Stuff YOU Should Know

Posted by on Oct 3, 2018 in Stuff You Should Know

Government Narrowly Avoids Shutdown

It’s that time of year in the federal government again: budgeting time. And for a while, it looked like the government would once again be brought to the brink of a shutdown over the spending bill. However, at the last minute, representatives from both sides of the political aisle worked together to pass the bill, which will keep the federal government open through at least early December.

The big concern with the budget this time around was that the bill didn’t allot any funding for Trump’s border wall. This outraged the president, who immediately responded with angry tweets accusing the Democrats of being soft on crime and border protection. The president also encouraging Republicans to take a firmer stance. The very conservative House Freedom Caucus agreed with the president and refused to vote for the bill unless it included spending for Trump’s wall. Other conservatives also voiced concerns that the bill didn’t cut spending. But the majority of Republicans supported the bill anyway, praising the new budget for continuing to provide funding to support the military, fight the opioid crisis, and other important bipartisan issues.

Ultimately, the House of Representatives voted overwhelmingly 361-61 to approve the bill. It already passed the Senate earlier this month with a vote of 93-7. As a result, Trump has now reversed his earlier stance against the bill, saying that he will sign it to avoid a government shutdown.

Dig Deeper Lately, discussions over spending often result in the threat of a potential shutdown of the federal government. Using Internet resources, determine what is meant by the phrase “government shutdown.” If the federal government were to shut down, which departments would remain open? Which would close?

Dunkin’ . . . What?

In an effort to update its brand, as of January 2019, Dunkin’Donuts will be dropping the word Donuts from its name to become simply Dunkin’. The company first began experimenting with this name-change in 2017, when it changed the name of one store in Quincy, Massachusetts. Since then, it has also shortened its name at 30 shops in the Boston area and 20 more nationwide.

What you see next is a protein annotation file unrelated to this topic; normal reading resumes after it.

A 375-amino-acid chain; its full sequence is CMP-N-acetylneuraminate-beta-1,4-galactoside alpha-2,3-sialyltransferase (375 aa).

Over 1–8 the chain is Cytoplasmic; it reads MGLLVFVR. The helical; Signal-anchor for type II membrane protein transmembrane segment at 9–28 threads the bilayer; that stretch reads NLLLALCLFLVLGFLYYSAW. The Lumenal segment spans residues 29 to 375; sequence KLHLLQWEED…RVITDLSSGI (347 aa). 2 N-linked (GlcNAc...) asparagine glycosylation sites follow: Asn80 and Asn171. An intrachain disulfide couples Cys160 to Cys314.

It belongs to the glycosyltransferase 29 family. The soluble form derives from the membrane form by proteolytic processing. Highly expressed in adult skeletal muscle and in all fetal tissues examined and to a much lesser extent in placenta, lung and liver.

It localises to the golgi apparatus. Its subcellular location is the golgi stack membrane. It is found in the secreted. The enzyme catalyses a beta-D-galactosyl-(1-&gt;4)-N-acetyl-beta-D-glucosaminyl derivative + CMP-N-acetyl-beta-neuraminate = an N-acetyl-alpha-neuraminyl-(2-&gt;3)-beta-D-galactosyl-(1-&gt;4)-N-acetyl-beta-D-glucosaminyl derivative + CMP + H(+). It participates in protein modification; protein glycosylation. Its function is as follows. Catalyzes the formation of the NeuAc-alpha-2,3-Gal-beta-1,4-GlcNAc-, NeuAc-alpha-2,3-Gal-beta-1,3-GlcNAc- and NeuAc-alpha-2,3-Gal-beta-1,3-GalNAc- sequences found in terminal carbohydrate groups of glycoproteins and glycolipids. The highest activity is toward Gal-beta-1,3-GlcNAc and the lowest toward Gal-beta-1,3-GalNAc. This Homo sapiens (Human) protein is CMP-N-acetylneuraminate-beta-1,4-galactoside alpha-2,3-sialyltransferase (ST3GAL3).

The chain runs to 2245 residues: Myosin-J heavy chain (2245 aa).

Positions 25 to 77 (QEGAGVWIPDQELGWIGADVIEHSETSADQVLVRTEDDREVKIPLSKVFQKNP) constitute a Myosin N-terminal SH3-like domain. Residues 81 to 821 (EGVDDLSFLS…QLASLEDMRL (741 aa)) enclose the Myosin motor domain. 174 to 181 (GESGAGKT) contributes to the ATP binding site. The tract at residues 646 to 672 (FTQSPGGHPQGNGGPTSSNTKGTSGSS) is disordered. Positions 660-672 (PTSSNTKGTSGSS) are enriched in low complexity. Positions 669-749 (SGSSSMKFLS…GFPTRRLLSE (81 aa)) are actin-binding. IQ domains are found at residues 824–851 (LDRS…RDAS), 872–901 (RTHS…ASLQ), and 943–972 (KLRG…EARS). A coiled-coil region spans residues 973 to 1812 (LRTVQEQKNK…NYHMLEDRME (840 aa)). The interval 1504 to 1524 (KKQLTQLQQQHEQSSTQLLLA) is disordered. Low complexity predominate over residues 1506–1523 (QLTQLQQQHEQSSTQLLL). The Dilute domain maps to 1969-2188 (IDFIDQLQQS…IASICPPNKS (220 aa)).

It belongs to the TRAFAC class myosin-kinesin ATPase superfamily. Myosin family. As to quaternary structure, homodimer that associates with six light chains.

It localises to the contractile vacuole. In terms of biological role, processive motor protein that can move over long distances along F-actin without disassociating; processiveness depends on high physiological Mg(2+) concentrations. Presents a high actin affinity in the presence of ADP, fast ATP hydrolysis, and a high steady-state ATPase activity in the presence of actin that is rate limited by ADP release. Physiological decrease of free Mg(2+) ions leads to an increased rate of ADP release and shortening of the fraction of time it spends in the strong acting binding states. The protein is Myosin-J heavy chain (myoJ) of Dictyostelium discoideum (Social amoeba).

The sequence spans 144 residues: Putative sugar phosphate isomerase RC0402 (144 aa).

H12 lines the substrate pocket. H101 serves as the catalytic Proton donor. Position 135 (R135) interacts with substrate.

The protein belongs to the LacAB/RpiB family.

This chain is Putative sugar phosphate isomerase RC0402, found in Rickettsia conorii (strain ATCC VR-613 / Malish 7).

Understandably, some Dunkin’ Donuts fans aren’t too excited about the change. But the company argues that it sells a lot more than just doughnuts and pastries, such as cold nitro-brew coffee. In fact, its beverage sales have become about 60 percent of its total sales. The company is hoping that its new, updated brand will carry it forward successfully for generations.

Dunkin’ isn’t the first well-known company to shorten its name. In 2011, for example, Starbucks Coffee shortened its name to just Starbucks. Earlier this year, Jo-Ann Fabrics became simply Joann. This trend–towards the short and simple–is catchier and more modern than the older, more cumbersome names. Plus, they alert customers to the wide array of products these companies offer: for example, Starbucks sells many food products in addition to coffee, and Joann sells a wide range of arts and crafts materials and home décor.

However, company name changes aren’t always a guarantee of success. This past summer, IHOP (the International House of Pancakes) temporarily changed its name to IHOb (the International House of Burgers). Though the company claims that its burger sales increased by 75 perccent, the marketing ploy was widely mocked by customers.